Monday, January 1, 2007

A New Year

By tradition, the New Year is a time of new beginnings. Today may not be every one's New Year, but it is New Year by the current solar calendar, although I am very fond of the lunar Chinese New Year. In fact, I had the privilege of celebrating the Chinese New Year in traditional fashion when I trained actively and regularly in martial arts. I have celebrated the Islamic New Year and Nawroz as well.

In any case, the concept of a New Year's Resolution is not a bad one, but I shan't air my dirty laundry or my weaknesses and failings in public. Suffice it to say that I hope to achieve something truly worthy this year. When I use the word 'worthy' I am reminded of a scene in Lawrence of Arabia when a proud Bedouin chieftain pronounced a war trophy in the form of a beautiful stallion as far more 'worthy' than any amount of 'filthy lucre'. For better or worse, I am inclined to agree with that assessment. In my case, however, I would like to make a contribution in the realm of literature, whether or not this results in any pecuniary gain. (Sorry, Fleming. I know you will shake your head sadly at this and wish that I would be more practical. Perhaps I can kill two birds with the proverbial stone this year and write something that eases my material circumstances and still be defined as 'worthy'.)

Calendars are strange really. From the complexity of the Aztec Calendar to the simplicity of a prehistoric lunar calendar consisting of no more than a few scratches on a rock, it appears that humanity always has sought control over time. Regimentation is part of it, but it goes far beyond that. It is a desire to have power over the future as much as a need to define the past.

Obviously, the sun, moon and planets do follow a natural course and the 'dance of the planets' is one that has fascinated humanity since the dawn of time. Many of the most beautiful religious verses are concerned with the movement of those natural heavenly bodies and their effect on our lives. People throughout the ages have sworn oaths by the Sun, Moon and Stars. Seasons are determined by the effect that these bodies have on the earth and cultures were shaped accordingly.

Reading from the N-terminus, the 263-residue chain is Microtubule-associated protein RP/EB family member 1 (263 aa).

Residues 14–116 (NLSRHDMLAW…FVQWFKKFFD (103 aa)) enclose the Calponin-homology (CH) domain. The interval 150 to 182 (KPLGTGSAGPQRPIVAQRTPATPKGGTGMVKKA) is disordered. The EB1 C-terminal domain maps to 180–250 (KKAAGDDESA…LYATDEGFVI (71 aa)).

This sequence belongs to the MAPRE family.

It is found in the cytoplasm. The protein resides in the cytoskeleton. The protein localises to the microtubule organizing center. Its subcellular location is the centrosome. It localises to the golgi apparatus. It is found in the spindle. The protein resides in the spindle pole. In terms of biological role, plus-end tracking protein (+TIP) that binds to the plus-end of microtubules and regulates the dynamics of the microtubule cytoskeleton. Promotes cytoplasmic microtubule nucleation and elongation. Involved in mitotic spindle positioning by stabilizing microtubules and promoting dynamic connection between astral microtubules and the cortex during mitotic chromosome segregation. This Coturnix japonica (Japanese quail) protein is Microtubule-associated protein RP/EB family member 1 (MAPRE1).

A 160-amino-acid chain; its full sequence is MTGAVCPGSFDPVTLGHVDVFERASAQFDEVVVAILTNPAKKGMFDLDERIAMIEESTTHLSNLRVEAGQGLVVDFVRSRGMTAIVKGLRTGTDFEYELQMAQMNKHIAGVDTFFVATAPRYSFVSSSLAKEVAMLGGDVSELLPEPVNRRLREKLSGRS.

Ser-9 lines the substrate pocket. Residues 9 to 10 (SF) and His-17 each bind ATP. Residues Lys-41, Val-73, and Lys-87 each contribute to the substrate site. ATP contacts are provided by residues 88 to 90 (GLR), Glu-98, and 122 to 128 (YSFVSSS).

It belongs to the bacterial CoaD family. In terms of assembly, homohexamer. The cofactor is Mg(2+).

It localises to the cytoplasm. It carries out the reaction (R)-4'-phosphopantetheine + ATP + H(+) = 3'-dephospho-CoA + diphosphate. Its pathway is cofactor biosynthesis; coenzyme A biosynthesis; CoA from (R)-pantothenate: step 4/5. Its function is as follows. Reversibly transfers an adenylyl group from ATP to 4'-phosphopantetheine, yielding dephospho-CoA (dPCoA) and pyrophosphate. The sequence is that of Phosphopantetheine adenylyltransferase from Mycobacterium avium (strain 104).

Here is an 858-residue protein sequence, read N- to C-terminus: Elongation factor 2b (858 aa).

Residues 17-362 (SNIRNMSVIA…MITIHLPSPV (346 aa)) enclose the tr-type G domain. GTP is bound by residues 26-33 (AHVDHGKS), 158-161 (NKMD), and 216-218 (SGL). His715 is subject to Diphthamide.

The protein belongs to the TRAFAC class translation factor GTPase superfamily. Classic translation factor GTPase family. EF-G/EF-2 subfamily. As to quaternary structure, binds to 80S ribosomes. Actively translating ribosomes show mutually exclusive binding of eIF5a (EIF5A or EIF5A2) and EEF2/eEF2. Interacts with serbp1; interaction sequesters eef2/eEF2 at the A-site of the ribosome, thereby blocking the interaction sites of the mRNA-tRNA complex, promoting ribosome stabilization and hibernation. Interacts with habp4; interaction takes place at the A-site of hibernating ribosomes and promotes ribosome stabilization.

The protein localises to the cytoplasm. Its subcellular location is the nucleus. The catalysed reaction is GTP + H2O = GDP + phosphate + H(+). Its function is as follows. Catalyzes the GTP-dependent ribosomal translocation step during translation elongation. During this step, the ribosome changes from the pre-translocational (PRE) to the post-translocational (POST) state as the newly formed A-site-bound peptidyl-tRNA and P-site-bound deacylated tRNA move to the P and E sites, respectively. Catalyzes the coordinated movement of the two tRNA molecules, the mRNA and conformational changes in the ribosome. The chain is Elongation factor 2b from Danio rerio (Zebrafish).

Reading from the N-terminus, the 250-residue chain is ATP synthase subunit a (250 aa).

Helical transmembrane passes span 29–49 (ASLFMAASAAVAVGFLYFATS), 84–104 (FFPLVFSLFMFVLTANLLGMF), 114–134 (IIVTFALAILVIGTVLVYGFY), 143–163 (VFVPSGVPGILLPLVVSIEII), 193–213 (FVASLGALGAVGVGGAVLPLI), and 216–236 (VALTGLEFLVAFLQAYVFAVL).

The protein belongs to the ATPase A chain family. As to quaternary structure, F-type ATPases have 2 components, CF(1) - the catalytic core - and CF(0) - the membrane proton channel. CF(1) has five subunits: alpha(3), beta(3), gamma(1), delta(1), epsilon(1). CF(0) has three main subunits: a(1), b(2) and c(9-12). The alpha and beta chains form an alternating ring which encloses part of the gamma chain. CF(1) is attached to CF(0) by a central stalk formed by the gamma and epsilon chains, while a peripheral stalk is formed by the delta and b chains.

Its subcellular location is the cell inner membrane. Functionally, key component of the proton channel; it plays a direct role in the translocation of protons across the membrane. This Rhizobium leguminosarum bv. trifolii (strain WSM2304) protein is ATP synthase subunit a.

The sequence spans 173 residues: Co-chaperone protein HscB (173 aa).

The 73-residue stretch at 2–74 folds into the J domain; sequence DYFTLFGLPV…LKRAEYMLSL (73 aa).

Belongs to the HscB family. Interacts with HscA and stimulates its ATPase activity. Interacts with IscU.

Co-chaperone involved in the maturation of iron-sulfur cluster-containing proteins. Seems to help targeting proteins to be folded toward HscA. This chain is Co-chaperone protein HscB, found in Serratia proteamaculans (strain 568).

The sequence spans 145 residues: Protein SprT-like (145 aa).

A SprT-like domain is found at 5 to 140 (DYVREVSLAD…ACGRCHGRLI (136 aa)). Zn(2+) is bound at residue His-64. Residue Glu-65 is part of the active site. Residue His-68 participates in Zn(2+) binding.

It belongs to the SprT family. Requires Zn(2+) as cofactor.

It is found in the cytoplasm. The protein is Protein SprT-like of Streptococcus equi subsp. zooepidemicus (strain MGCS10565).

In the deserts, the Sun often was seen as a powerful adversary, a cruel Deity rather than a Protector. Sekmet was a typical Sun Deity, cruel and merciless.

In the North, however, the Sun usually was perceived as a Golden Deity bringing warmth, light and life, dispelling the forces of darkness. In desert cultures, the attributes of kindness and mercy belonged to the Moon. Her gentle light illuminated the time when human beings could move freely across the landscape, and the cool nights were times of celebration and socialisation. One sought refuge from the Sun in the desert, rather than welcoming the Day. In fact, many Islamic festivals still occur at night, even when transplanted to other climates.

Traditional Christmas celebrations are festivals of the North. In a place like Australia, where Christmas occurs in summer, evergreen trees, holly and mistletoe are strange reminders of a distant homeland. Even in Southern California, home of Hollywood, where eucalyptus grows more plentifully now than pines or fir trees, the idea of a 'White Christmas' is a product more of fantasy than reality. It is a powerful fantasy, nonetheless and there are many Southern Californians who undergo an annual pilgrimage to the mountains during the Yuletide season simply to experience the magic of snow.

Snow seldom falls on Christmas in many Northern lands actually. On the east coast of the States, snow falls more often in January or even February than it does in December. The little talisman of the 'snow globe' where figures inside a glass globe experience the magic of falling snow is as close as many people come to the experience of a 'White Christmas'. Is the similarity of the glass globe to a crystal ball deliberate or accidental? As a child, I often meditated at Yule using a snow globe, imagining myself a part of the tiny world encapsulated within. It was a world that pain and sorrow (not to mention modernisation, that scourge of civilisation detested by Tolkien) could not touch.


Fleming said...

It is a joy to see your beautiful prose and your great knowledge of mythology (and just about everything else) shared in your new Weblog. I particularly appreciated your comments on the Sun, the Moon, and other heavenly bodies because of my own long study of human ideas about the influence of the stars and planets on earthly events. As usual, of course, you told me a lot that I didn’t know.

Yes, a shake of the head and a cluck of the tongue from Fleming in reaction to your intention to bring fresh meaning to the term “starving artist”. May you somehow manage accidentally to gather in some filthy lucre, or at least a fine horse, or even a purebred cat, in the course of writing something “worthy”.

You are the first person I’ve ever met who has managed to make ME look like the practical one.

Freyashawk said...

As ever, you are too kind!